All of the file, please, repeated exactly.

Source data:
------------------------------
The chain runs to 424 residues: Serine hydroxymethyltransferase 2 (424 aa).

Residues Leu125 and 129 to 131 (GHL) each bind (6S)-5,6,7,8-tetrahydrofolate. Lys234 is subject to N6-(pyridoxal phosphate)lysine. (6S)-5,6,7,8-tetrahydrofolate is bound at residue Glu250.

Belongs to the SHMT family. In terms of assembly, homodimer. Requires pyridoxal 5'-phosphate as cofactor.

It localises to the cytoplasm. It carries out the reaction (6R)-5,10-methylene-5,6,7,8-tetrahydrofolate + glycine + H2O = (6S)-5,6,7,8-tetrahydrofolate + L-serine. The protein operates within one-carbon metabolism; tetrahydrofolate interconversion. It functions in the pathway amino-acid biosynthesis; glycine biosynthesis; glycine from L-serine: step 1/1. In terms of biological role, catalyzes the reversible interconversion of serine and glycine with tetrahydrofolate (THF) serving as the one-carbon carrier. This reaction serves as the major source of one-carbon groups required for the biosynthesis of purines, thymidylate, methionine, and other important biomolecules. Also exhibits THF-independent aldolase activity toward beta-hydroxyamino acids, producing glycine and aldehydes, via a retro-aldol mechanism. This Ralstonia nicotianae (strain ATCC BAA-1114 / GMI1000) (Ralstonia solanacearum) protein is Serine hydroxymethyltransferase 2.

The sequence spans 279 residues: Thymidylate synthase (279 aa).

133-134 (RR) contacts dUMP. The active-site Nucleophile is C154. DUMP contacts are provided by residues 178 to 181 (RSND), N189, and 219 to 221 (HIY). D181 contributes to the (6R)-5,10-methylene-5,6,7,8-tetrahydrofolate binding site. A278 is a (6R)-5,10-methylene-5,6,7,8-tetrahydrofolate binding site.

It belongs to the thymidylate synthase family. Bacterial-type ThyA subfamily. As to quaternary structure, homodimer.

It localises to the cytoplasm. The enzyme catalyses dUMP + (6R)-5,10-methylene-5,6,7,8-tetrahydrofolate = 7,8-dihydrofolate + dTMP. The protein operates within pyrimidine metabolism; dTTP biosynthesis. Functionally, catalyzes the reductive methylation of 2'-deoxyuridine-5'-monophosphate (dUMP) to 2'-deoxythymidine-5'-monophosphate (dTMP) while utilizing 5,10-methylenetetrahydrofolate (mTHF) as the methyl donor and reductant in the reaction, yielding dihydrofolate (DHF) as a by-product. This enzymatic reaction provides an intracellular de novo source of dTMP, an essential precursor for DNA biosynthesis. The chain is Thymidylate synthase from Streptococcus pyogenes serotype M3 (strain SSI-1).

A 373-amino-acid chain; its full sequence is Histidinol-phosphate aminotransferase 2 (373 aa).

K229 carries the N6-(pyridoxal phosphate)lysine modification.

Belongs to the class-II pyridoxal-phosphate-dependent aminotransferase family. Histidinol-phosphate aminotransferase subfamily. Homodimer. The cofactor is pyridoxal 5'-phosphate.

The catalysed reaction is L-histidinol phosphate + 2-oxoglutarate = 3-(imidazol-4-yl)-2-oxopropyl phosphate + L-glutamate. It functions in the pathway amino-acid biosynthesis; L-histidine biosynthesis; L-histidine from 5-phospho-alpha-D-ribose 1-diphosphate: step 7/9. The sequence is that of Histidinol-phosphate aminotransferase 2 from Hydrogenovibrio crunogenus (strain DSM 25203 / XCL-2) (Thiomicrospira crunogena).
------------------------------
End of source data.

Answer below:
The chain runs to 424 residues: Serine hydroxymethyltransferase 2 (424 aa).

Residues Leu125 and 129 to 131 (GHL) each bind (6S)-5,6,7,8-tetrahydrofolate. Lys234 is subject to N6-(pyridoxal phosphate)lysine. (6S)-5,6,7,8-tetrahydrofolate is bound at residue Glu250.

Belongs to the SHMT family. In terms of assembly, homodimer. Requires pyridoxal 5'-phosphate as cofactor.

It localises to the cytoplasm. It carries out the reaction (6R)-5,10-methylene-5,6,7,8-tetrahydrofolate + glycine + H2O = (6S)-5,6,7,8-tetrahydrofolate + L-serine. The protein operates within one-carbon metabolism; tetrahydrofolate interconversion. It functions in the pathway amino-acid biosynthesis; glycine biosynthesis; glycine from L-serine: step 1/1. In terms of biological role, catalyzes the reversible interconversion of serine and glycine with tetrahydrofolate (THF) serving as the one-carbon carrier. This reaction serves as the major source of one-carbon groups required for the biosynthesis of purines, thymidylate, methionine, and other important biomolecules. Also exhibits THF-independent aldolase activity toward beta-hydroxyamino acids, producing glycine and aldehydes, via a retro-aldol mechanism. This Ralstonia nicotianae (strain ATCC BAA-1114 / GMI1000) (Ralstonia solanacearum) protein is Serine hydroxymethyltransferase 2.

The sequence spans 279 residues: Thymidylate synthase (279 aa).

133-134 (RR) contacts dUMP. The active-site Nucleophile is C154. DUMP contacts are provided by residues 178 to 181 (RSND), N189, and 219 to 221 (HIY). D181 contributes to the (6R)-5,10-methylene-5,6,7,8-tetrahydrofolate binding site. A278 is a (6R)-5,10-methylene-5,6,7,8-tetrahydrofolate binding site.

It belongs to the thymidylate synthase family. Bacterial-type ThyA subfamily. As to quaternary structure, homodimer.

It localises to the cytoplasm. The enzyme catalyses dUMP + (6R)-5,10-methylene-5,6,7,8-tetrahydrofolate = 7,8-dihydrofolate + dTMP. The protein operates within pyrimidine metabolism; dTTP biosynthesis. Functionally, catalyzes the reductive methylation of 2'-deoxyuridine-5'-monophosphate (dUMP) to 2'-deoxythymidine-5'-monophosphate (dTMP) while utilizing 5,10-methylenetetrahydrofolate (mTHF) as the methyl donor and reductant in the reaction, yielding dihydrofolate (DHF) as a by-product. This enzymatic reaction provides an intracellular de novo source of dTMP, an essential precursor for DNA biosynthesis. The chain is Thymidylate synthase from Streptococcus pyogenes serotype M3 (strain SSI-1).

A 373-amino-acid chain; its full sequence is Histidinol-phosphate aminotransferase 2 (373 aa).

K229 carries the N6-(pyridoxal phosphate)lysine modification.

Belongs to the class-II pyridoxal-phosphate-dependent aminotransferase family. Histidinol-phosphate aminotransferase subfamily. Homodimer. The cofactor is pyridoxal 5'-phosphate.

The catalysed reaction is L-histidinol phosphate + 2-oxoglutarate = 3-(imidazol-4-yl)-2-oxopropyl phosphate + L-glutamate. It functions in the pathway amino-acid biosynthesis; L-histidine biosynthesis; L-histidine from 5-phospho-alpha-D-ribose 1-diphosphate: step 7/9. The sequence is that of Histidinol-phosphate aminotransferase 2 from Hydrogenovibrio crunogenus (strain DSM 25203 / XCL-2) (Thiomicrospira crunogena).